The name CAGE comes from the acronym: Cut down on drinking, Annoyed by criticizing drinking, Guilty about drinking and Eye-opener that can help clinicians remember the key aspects of the questions.

  1. Have you ever felt you should cut down on your drinking?
  2. Have people annoyed you by criticizing your drinking?
  3. Have you ever felt bad or guilty about your drinking?
  4. Have you ever had a drink first thing in the morning to steady your nerves or to get rid of a hangover (eye-opener)?*

*Some sources deem a positive answer to question 4 as highly concerning for unhealthy drinking behavior, even with negative answers to all other three questions.

Responses to the CAGE questionnaire are scored 0 for “no” and 1 for “yes.

 

CAGE Interpretation and Next Steps

A cut off of 2 points was established as clinically significant and indication the patient screens positive and so, should be subject to further review. Scores of 2 points or more were found to have 93% sensitivity & 76% specificity for the identification of excessive drinking and a 91% sensitivity & 77% specificity for the identification of alcoholism.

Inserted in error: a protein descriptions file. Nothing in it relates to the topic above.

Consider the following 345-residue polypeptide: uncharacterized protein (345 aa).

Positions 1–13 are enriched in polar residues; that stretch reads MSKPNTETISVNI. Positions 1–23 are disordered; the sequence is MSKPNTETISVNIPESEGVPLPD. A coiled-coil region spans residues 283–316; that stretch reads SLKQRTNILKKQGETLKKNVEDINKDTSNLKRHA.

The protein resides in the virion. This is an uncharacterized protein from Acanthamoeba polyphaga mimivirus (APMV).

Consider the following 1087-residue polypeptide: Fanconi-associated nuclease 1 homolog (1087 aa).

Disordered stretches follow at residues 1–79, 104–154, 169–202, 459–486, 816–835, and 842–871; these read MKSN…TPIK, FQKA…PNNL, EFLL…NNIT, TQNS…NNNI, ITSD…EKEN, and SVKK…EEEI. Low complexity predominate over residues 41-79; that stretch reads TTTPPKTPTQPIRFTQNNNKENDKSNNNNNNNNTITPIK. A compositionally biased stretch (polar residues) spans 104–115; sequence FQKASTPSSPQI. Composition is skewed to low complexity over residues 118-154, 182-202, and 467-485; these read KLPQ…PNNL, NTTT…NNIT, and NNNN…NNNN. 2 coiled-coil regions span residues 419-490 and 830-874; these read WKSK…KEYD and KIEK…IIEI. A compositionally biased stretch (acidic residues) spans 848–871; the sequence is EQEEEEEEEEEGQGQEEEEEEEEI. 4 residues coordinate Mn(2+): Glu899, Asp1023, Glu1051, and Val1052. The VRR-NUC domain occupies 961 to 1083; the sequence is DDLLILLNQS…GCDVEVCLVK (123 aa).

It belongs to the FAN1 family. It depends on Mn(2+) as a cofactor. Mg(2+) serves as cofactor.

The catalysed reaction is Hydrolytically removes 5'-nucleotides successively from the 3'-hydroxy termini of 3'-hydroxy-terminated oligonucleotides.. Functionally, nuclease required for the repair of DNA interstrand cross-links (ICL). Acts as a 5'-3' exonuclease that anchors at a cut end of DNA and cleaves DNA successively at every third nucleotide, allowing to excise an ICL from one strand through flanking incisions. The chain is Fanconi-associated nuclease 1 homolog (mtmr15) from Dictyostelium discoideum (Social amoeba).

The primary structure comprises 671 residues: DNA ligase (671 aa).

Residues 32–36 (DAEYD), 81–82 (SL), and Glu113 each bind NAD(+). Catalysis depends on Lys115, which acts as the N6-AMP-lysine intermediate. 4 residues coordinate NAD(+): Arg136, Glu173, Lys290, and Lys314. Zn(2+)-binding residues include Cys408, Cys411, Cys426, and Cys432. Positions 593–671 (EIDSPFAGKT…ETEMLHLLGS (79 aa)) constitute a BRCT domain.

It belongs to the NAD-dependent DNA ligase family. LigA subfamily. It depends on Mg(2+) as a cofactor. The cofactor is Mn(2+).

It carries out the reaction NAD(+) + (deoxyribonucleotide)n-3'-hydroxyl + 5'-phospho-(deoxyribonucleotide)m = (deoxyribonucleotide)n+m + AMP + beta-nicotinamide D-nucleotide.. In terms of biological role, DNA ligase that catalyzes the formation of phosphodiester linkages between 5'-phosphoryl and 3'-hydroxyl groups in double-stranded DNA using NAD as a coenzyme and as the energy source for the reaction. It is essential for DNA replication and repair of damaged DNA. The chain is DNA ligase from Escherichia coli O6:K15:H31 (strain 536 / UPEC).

The higher the score, the greater the likelihood that the interviewee might have face problems controlling alcohol consumption.

Please note that, as CAGE is a screening tool, high scores mean the patient test positive and suspicions are raised but this is not a diagnostic tool.

If it is suspected that the patient is minimizing their alcohol use, qualitative questions can be employed to further investigate the nature and extent of the alcohol problem.

 

Validation and Limitations

Bernadt et al. published a comparison between the CAGE, the brief MAST and Reich rapid alcohol use tools and eight laboratory tests, in order to evaluate their ability to detect excessive drinking and alcoholism in 385 psychiatric patients.

CAGE was effective in identifying 9 out of 10 alcoholics and 93% of excessive drinkers, compared to only 33% detected by the laboratory tests.

The questionnaire has since been extensively validated (including via receive operating characteristic analysis for problem drinking behaviours) and is currently considered an excellent screening tool with high levels of sensitivity and specificity.

There are several modified versions available, to facilitate use in screening for other substance use disorders, such as the CAGE-AID questionnaire, adapted to include drug use.